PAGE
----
Event № 102
Professor Amy Novick-Cohen
If we look at most materials under a microscope, we will see a network of grains and grain boundaries as well as holes, cracks, cavities and additional various defects. These features determine the microstructure of the material, whose properties are crucial in determining the various mechanical, electric, magnetic, and optical properties of the material. The microstructure is in turn influenced by the evolution of the exterior surface via the grain boundaries.
In my lecture I shall report on 3D numerical studies of the motion of quadruple junctions and thermal grooves in thin polycrystalline films where the mean curvature motion of the grain boundaries and the surface diffusion evolution of the exterior surfaces couple along the thermal grooves. Our algorithms could also be used to study hole evolution in thin monocrystalline and polycrystalline films, where only the motion of the exterior surface needs to be considered.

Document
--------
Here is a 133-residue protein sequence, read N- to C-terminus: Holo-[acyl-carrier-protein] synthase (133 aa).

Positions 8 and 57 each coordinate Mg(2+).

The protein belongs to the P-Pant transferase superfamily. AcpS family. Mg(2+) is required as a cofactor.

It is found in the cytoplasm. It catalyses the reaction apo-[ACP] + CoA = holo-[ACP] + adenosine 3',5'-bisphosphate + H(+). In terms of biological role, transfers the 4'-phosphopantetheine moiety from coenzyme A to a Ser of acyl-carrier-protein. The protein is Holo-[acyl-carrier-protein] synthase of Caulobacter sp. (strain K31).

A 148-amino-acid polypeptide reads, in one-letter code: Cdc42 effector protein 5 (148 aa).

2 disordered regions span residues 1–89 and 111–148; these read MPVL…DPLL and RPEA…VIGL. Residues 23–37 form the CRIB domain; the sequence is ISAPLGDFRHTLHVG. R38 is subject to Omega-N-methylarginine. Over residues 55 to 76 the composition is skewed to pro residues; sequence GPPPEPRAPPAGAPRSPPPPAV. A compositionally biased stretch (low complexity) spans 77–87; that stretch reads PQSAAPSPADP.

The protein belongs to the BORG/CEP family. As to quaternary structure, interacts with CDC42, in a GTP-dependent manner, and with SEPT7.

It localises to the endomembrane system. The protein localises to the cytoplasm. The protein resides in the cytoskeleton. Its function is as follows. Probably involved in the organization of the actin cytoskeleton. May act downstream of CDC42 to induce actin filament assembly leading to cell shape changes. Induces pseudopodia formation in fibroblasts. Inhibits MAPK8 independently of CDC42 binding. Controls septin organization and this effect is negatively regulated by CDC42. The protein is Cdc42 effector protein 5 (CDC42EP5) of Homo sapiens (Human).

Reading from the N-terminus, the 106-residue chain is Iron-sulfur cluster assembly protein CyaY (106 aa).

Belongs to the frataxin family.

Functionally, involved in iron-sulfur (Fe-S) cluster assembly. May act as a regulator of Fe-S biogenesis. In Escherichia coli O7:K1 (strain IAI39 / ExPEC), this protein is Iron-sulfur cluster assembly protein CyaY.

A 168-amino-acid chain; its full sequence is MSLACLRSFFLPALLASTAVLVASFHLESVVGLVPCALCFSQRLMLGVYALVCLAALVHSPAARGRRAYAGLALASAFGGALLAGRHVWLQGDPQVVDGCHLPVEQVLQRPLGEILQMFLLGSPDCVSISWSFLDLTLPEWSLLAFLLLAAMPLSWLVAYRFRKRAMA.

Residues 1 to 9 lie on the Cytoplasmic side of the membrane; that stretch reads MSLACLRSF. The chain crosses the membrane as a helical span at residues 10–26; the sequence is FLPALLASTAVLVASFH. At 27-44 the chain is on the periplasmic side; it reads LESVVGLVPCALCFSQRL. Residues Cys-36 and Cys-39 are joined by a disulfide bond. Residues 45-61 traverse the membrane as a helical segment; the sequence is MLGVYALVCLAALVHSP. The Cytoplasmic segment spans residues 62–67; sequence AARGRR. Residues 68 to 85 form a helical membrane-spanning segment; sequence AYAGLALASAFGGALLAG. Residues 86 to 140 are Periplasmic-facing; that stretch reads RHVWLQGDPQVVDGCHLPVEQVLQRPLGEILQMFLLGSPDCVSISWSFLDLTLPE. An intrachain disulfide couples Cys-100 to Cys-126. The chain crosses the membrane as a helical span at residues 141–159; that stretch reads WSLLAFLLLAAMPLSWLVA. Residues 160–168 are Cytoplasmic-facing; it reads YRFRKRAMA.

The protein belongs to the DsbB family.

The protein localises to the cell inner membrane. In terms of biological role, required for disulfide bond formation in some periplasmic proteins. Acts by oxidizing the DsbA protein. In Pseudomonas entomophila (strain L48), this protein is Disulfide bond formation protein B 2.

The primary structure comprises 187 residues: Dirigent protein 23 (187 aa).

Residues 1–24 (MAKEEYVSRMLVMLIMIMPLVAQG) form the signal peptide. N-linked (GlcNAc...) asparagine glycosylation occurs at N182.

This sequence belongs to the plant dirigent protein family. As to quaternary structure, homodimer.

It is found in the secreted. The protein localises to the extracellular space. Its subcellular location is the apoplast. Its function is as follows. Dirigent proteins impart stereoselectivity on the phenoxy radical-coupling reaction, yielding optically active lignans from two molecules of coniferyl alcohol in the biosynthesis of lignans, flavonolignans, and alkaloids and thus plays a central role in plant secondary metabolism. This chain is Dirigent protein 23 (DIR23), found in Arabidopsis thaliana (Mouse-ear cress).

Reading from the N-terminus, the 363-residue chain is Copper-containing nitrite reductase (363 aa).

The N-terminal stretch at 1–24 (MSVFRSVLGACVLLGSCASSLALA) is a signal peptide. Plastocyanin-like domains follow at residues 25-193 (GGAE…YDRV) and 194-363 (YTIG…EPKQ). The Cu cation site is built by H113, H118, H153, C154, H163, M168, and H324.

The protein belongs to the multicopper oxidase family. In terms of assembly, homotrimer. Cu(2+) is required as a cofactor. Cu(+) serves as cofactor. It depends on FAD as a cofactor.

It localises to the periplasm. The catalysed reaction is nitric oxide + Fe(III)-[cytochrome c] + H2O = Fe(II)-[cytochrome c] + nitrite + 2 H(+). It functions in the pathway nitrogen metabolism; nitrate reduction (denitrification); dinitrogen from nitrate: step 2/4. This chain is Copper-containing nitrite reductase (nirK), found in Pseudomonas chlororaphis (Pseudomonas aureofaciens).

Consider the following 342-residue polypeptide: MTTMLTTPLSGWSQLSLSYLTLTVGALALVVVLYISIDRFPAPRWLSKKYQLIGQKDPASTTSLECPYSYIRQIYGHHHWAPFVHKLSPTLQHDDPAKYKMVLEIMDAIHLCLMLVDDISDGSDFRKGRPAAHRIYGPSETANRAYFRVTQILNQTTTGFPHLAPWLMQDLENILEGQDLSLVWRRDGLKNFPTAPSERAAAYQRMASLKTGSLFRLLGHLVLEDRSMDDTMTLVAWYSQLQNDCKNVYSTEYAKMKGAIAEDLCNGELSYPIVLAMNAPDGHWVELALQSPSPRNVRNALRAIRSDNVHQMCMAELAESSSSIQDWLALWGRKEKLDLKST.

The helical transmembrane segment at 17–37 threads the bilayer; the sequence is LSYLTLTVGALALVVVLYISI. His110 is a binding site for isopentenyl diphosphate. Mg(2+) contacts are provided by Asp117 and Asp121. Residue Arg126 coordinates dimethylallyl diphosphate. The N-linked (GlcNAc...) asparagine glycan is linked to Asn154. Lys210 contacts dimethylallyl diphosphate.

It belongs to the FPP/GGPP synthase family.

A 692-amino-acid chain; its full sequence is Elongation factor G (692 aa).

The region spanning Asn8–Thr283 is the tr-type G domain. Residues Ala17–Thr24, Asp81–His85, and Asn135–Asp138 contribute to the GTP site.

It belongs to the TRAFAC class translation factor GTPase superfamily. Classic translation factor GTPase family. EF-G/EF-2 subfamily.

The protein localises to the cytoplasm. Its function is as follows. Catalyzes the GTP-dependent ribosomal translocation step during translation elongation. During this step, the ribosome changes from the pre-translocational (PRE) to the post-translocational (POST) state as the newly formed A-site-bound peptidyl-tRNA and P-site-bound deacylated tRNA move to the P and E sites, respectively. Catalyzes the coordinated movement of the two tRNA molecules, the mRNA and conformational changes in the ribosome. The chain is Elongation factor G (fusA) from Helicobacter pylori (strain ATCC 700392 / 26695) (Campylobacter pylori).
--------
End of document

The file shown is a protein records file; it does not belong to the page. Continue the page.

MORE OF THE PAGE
To describe the physical models and their motion, we used a system of partial differential algebraic equations with boundary and initial conditions. Our numerical approach used a finite difference scheme on a staggered grid with partially parallelized numerical algorithms, the backward Euler method, and Newton’s method.. Simulations, written in MATLAB and ”C”, were able to indicate some new instabilities.